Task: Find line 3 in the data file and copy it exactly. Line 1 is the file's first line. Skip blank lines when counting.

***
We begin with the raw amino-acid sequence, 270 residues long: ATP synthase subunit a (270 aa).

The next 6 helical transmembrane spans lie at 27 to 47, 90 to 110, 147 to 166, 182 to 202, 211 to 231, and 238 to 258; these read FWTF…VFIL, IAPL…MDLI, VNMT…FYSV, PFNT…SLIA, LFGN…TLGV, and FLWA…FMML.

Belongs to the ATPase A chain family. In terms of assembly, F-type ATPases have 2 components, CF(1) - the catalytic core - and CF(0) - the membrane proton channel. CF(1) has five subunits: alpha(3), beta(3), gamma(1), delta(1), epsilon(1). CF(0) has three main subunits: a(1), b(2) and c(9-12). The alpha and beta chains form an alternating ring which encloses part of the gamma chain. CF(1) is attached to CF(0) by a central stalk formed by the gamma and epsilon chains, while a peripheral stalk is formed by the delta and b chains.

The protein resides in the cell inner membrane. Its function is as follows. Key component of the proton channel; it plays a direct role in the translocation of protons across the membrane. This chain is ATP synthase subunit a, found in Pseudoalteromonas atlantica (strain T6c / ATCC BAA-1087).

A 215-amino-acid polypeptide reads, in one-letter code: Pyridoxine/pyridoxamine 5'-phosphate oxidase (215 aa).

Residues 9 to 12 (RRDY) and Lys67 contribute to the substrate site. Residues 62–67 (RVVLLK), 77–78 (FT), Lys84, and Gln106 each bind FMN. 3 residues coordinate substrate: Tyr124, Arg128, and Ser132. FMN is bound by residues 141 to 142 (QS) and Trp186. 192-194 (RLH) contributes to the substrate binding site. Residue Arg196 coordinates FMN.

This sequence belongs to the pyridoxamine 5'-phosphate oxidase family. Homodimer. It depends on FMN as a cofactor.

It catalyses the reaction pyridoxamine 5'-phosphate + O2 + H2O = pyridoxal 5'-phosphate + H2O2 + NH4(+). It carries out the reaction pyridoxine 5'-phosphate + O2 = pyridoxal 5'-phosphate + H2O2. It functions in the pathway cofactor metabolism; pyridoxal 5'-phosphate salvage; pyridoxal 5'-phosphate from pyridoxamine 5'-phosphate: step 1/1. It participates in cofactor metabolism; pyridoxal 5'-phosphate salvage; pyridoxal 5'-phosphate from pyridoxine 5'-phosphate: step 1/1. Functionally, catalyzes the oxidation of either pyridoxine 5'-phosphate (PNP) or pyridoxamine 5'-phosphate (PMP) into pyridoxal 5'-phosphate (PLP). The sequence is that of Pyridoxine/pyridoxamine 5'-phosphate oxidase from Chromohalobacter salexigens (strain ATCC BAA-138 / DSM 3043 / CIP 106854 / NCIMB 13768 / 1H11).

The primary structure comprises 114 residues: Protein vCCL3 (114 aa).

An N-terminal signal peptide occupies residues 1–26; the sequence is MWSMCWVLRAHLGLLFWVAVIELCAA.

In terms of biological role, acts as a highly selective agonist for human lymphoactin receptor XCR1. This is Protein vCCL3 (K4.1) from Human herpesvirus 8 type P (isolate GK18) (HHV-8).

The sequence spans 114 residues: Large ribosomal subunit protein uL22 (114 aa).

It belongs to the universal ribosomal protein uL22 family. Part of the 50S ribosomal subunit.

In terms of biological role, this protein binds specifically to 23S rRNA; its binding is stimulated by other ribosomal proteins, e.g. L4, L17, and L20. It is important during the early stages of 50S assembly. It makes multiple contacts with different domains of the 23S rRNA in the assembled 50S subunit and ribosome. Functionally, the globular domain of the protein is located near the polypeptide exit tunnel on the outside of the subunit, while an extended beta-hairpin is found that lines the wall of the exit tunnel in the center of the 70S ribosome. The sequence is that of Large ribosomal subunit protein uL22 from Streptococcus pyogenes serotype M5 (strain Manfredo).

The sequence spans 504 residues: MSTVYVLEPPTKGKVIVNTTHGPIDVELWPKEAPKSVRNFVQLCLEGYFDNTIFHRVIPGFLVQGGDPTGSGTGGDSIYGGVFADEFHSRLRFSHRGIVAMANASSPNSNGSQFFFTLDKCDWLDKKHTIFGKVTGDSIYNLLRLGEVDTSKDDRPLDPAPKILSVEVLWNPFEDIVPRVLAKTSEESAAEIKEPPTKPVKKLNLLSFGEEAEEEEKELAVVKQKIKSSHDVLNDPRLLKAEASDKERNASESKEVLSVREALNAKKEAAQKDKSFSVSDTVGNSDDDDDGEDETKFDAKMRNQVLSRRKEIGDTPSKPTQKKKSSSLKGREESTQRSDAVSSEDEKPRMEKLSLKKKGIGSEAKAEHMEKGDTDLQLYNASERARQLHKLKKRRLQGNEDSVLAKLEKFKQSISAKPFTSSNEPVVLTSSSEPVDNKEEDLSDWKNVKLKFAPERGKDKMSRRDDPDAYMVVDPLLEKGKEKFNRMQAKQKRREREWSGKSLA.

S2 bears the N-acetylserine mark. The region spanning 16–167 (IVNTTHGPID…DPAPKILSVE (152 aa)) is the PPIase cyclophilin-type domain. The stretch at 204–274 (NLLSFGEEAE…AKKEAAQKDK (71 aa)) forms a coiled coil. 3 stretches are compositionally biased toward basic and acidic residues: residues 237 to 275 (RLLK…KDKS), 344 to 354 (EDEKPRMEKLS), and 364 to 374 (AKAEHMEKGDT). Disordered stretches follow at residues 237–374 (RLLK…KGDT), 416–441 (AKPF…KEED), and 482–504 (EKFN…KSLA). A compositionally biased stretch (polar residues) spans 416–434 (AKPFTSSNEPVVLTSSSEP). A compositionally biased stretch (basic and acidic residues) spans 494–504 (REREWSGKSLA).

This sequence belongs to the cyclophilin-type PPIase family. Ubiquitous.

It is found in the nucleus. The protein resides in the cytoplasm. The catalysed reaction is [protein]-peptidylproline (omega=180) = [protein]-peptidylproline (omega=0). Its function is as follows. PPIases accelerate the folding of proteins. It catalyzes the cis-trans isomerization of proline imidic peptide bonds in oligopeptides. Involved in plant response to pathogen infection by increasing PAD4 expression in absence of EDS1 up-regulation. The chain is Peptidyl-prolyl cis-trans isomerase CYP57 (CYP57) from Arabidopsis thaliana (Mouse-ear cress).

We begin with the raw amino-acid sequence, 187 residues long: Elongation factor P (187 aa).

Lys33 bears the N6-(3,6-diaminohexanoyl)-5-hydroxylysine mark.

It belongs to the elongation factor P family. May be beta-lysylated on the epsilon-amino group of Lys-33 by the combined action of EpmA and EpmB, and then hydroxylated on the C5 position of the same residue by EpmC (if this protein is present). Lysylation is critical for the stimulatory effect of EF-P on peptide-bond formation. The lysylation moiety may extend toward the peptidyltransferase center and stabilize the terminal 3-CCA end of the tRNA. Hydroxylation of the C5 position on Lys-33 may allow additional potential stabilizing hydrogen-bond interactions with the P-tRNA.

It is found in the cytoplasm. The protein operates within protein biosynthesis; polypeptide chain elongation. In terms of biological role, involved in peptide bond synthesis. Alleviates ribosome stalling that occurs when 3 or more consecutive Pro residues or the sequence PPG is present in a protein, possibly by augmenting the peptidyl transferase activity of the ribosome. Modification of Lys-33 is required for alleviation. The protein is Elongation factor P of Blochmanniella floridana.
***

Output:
Belongs to the ATPase A chain family. In terms of assembly, F-type ATPases have 2 components, CF(1) - the catalytic core - and CF(0) - the membrane proton channel. CF(1) has five subunits: alpha(3), beta(3), gamma(1), delta(1), epsilon(1). CF(0) has three main subunits: a(1), b(2) and c(9-12). The alpha and beta chains form an alternating ring which encloses part of the gamma chain. CF(1) is attached to CF(0) by a central stalk formed by the gamma and epsilon chains, while a peripheral stalk is formed by the delta and b chains.